Depression is a deserter. It feels, as one of the women I interviewed says, 'as if your brain has betrayed you'. Those of us who have experienced depressionknow how painful the absence of ourselves during a depressive episode can be. When you're depressed, your mind ends up a lonely defector, wandering around unconnected to all that you'd previously known and felt. The kicker is that in the midst of all of this wandering, you rarely come upon anything useful. Instead, you find yourself suffering in a kind of wintry solitude that is home to the yammering undercurrent of your disconnected self.
Lauren Dockett, from the foreword to The Deepest Blue
i owe you an explanation, dear readers. i took an unexpected hiatus again over the last month. i didn't plan on it. i didn't want to. but i didn't have much choice.
i've been dealing with clinical depression again. or, perhaps i should say, still. i truly think that once depression gets you in its gaping maw (as if there were any other kind), it will be your constant companion. you may not be in the middle of a depressive episode (quaint term, which makes you feel as if your life is a bad TV show, and you're waiting for the February sweeps to get you out of it all), but it's always there, hovering. you learn how to keep it at bay, and just when you think things are good, it starts sneaking back in, thru a window you left open by mistake, or in your mailbox.
i've wanted to talk about it, write about it, get the words out there, talk to others who have been in this sad blue place, people who know just what you mean when you say that the pile of dishes in your sink scares you. but i haven't been able to sit at the keyboard and write.
i'm not being flip or silly when i say the dishes scared me. i'm dead serious. i would walk thru the kitchen, eyes averted, desperately ignoring the two weeks worth of dirty plates and forks, hoping that i could make it from the couch to the bed without collapsing or having a panic attack.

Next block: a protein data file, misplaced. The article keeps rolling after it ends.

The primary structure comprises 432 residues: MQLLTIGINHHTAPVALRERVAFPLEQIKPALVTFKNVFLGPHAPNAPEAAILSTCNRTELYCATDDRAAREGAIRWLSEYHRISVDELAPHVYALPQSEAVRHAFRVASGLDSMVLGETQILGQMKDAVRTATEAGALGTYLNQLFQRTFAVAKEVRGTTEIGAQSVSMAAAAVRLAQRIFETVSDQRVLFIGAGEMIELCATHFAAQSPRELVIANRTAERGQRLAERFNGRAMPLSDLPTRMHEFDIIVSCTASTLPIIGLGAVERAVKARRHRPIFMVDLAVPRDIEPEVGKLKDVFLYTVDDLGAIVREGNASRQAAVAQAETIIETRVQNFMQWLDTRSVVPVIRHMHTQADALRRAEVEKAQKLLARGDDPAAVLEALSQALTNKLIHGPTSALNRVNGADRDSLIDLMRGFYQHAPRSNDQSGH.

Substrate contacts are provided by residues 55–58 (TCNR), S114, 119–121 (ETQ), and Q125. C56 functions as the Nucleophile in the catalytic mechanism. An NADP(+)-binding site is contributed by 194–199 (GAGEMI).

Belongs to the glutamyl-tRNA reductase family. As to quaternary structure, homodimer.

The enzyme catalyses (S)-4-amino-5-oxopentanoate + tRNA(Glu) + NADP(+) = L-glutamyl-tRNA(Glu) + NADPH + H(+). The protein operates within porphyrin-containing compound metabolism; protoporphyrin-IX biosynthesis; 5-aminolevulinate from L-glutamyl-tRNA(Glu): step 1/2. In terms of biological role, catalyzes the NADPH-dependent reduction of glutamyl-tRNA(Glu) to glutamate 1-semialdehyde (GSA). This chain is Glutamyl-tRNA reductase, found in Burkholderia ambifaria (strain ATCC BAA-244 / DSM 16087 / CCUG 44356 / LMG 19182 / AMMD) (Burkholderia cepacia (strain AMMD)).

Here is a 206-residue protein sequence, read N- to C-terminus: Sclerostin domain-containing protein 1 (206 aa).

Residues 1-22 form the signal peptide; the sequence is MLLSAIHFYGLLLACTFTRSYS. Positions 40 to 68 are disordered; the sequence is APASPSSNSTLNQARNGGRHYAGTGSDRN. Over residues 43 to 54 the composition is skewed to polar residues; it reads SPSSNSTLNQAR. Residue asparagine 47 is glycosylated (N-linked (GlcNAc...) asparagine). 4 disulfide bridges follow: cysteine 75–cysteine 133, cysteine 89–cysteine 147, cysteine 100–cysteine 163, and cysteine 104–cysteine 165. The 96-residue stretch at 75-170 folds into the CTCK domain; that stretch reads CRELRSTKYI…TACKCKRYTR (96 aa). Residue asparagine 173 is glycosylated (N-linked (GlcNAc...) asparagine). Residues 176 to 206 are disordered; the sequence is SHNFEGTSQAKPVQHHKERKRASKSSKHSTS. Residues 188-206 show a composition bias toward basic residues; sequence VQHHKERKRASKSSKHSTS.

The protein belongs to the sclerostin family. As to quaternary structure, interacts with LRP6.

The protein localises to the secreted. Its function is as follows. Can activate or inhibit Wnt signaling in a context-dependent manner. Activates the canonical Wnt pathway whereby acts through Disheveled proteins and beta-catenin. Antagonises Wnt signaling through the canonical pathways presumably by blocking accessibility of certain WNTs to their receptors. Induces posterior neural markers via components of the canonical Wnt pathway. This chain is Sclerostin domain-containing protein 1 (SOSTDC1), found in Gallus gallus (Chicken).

and it's not that people who haven't been depressed wouldn't get it. you very well might. but there is something immensely comforting to talk to someone who really, really gets it, and who looks back with empathy in their eyes and says, nodding, 'my laundry used to bite me on the ankles.'
there have been a lot of things going on that have helped me come out of this bout of blues. my friends are prime among them. i can't even begin to express how much your support has meant to me, guys (and gals). being there to listen to me at any hour of the day or night, joking around, pushing me to do things that i'm scared of doing but need to do, sending kind notes and checking in on me, calling when i haven't called in a few days - it all makes a difference, and reminds me that there is a reason to surface.
i didn't think i was going to make it thru the holiday season. last year, i spent most of the holidays in tears. this year was easier, as the now ex-boyfriend and i have found a happy medium, which cut out some of the mopieness. plus, i only had my own family to deal with. not that that was easy; i still feel like the spinster aunt, and my mom gets to a rougher place than i do. balancing my worries and hers was tough. but i made it thru intact.
or so i thought. the deceptive thing about depression is that once you've learned some coping skills, you can put of acknowledgement for a long time. this is otherwise known as Denial. (yes, my condo has a very nice view, TYVM.) looking back, this episode really started in October. i spent most of the last few months sleeping 18 hours a day or going on an insomniac whack for weeks at a time. my stomach didn't handle it well either; not that you need the details, but let's just say the intestines were doing the same swing as the sleep cycle. i put all of that off to another flareup of IBS and pushing myself too hard, with too much work and too much socializing.